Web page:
Microsoft Office Tutorials and References
In Depth Information
Customizing Your Animation
including Change Fill Color, Change Font Size, Grow/Shrink, Spin, Teeter,
Flicker, Color Blend, Blast, and many more.
Exit effect: This is how an object leaves the slide. Most objects don’t
have exit effects, but if you want an object to leave, you can apply one
of the 52 different effects — which are similar to the entrance effects —
Disappear, Blinds, Peek Out, Ease Out, Spiral Out, and so on.
Motion path: Motion paths are the most interesting types of custom
animation. A motion path lets you create a track along which the object
travels when animated. PowerPoint provides you with 64 predefined
motion paths, such as circles, stars, teardrops, spirals, springs, and so
on. If that’s not enough, you can draw your own custom path to make an
object travel anywhere on the slide you want it to go.
If the motion path begins off the slide and ends somewhere on the slide,
the motion path effect is similar to an entrance effect. If the path begins
on the slide but ends off the slide, the motion path effect is like an exit
effect. And if the path begins and ends on the slide, it is similar to an
emphasis effect. In that case, when the animation starts, the object
appears, travels along its path, and then zips off the slide.
To draw a custom motion path, click the Add Effect button in the
Custom Animation pane, choose Motion Paths Draw, and then choose
Draw Custom Path and select one of the motion path drawing tools from
the menu that appears. The tools include straight lines, curves, freeform
shapes, and scribbles. You can then draw your motion path using the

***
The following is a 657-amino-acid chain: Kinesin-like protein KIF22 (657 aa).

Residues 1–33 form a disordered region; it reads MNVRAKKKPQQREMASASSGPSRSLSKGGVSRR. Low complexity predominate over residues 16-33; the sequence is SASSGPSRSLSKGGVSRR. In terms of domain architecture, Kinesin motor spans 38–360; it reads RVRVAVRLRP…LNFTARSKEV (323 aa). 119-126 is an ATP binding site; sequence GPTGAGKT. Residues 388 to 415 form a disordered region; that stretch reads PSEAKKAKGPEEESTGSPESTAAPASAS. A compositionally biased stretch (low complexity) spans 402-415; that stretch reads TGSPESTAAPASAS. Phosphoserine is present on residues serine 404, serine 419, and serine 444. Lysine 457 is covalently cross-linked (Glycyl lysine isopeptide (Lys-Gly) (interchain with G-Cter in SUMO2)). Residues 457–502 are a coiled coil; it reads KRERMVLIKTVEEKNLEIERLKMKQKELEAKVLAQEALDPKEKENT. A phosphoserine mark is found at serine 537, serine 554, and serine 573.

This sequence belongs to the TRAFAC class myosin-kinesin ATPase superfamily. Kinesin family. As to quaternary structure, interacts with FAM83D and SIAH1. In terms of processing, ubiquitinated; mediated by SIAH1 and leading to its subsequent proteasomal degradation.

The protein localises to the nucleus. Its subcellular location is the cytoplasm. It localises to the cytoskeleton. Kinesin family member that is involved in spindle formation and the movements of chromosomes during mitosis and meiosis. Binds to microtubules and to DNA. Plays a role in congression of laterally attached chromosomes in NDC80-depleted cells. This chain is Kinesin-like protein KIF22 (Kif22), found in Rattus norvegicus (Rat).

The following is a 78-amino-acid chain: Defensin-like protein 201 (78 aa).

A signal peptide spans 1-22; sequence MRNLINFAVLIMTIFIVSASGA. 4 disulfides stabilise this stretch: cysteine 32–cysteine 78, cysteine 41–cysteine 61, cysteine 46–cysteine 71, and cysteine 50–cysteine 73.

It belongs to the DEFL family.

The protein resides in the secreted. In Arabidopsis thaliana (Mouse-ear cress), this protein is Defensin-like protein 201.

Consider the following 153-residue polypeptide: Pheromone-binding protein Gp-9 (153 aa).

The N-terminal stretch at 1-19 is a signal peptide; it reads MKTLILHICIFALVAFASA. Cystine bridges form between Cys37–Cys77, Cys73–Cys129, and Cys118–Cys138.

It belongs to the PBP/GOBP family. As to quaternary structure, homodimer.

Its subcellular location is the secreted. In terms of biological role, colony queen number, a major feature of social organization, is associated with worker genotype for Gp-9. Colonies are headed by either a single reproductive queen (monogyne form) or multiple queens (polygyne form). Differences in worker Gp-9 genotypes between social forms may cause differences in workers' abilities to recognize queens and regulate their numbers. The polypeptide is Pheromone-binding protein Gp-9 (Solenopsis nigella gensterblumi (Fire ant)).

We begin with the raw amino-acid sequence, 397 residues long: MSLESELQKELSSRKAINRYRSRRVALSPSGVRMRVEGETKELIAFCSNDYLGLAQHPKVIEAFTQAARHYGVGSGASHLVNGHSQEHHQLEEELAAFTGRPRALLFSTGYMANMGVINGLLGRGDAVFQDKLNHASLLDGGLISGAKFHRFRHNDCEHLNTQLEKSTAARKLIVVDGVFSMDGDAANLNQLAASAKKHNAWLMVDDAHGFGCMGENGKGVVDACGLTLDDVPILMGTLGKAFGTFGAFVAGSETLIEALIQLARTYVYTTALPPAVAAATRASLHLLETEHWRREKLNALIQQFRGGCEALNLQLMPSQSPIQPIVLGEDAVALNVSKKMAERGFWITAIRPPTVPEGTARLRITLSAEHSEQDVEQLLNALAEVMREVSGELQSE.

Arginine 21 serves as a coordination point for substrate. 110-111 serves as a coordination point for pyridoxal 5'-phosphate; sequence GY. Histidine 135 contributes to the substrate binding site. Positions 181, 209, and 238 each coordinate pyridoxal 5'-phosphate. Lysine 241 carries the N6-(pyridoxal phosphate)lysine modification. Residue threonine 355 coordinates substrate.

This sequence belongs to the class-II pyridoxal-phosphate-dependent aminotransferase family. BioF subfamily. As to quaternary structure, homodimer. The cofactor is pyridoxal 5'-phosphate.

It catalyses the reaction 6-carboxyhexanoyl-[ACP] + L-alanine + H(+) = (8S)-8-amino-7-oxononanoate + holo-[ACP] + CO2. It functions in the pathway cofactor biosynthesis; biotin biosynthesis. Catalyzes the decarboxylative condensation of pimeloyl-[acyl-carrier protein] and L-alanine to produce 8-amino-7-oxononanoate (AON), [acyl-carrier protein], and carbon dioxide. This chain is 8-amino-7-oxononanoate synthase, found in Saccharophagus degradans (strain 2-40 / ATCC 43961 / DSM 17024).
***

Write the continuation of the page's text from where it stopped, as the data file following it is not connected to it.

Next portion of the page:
tool you selected.
You can create more than one animation for a given object. For example, you
can give an object an entrance effect, an emphasis effect, and an exit effect.
That lets you bring the object onscreen, draw attention to it, and then have it
leave. If you want, you can have several emphasis or motion path effects for
a single object. You can also have more than one entrance and exit effect, but
in most cases, one will do.
Each effect that you apply has one or more property settings that you can
tweak to customize the effect. All the effects have a Speed setting that lets you
set the speed for the animation. Some effects have an additional property
setting that lets you control the range of an object’s movement. (For example, the
Spin effect has an Amount setting that governs how far the object spins.)
If you want, you can create a trigger that causes an animation effect to operate
when you click an object on the slide. For example, you might create a trigger
so that all the text in a text placeholder pulsates in when you click the slide
title. To do so, first add the animation effect to the text. Then, click Trigger in
the Advanced Animation group and choose On Click Of. A list of all objects on
the slide that can be clicked is displayed; select the Title placeholder. (You can
also trigger an animation when a specific location is reached during playback
of a video file. For more information, refer to Chapter 15.)
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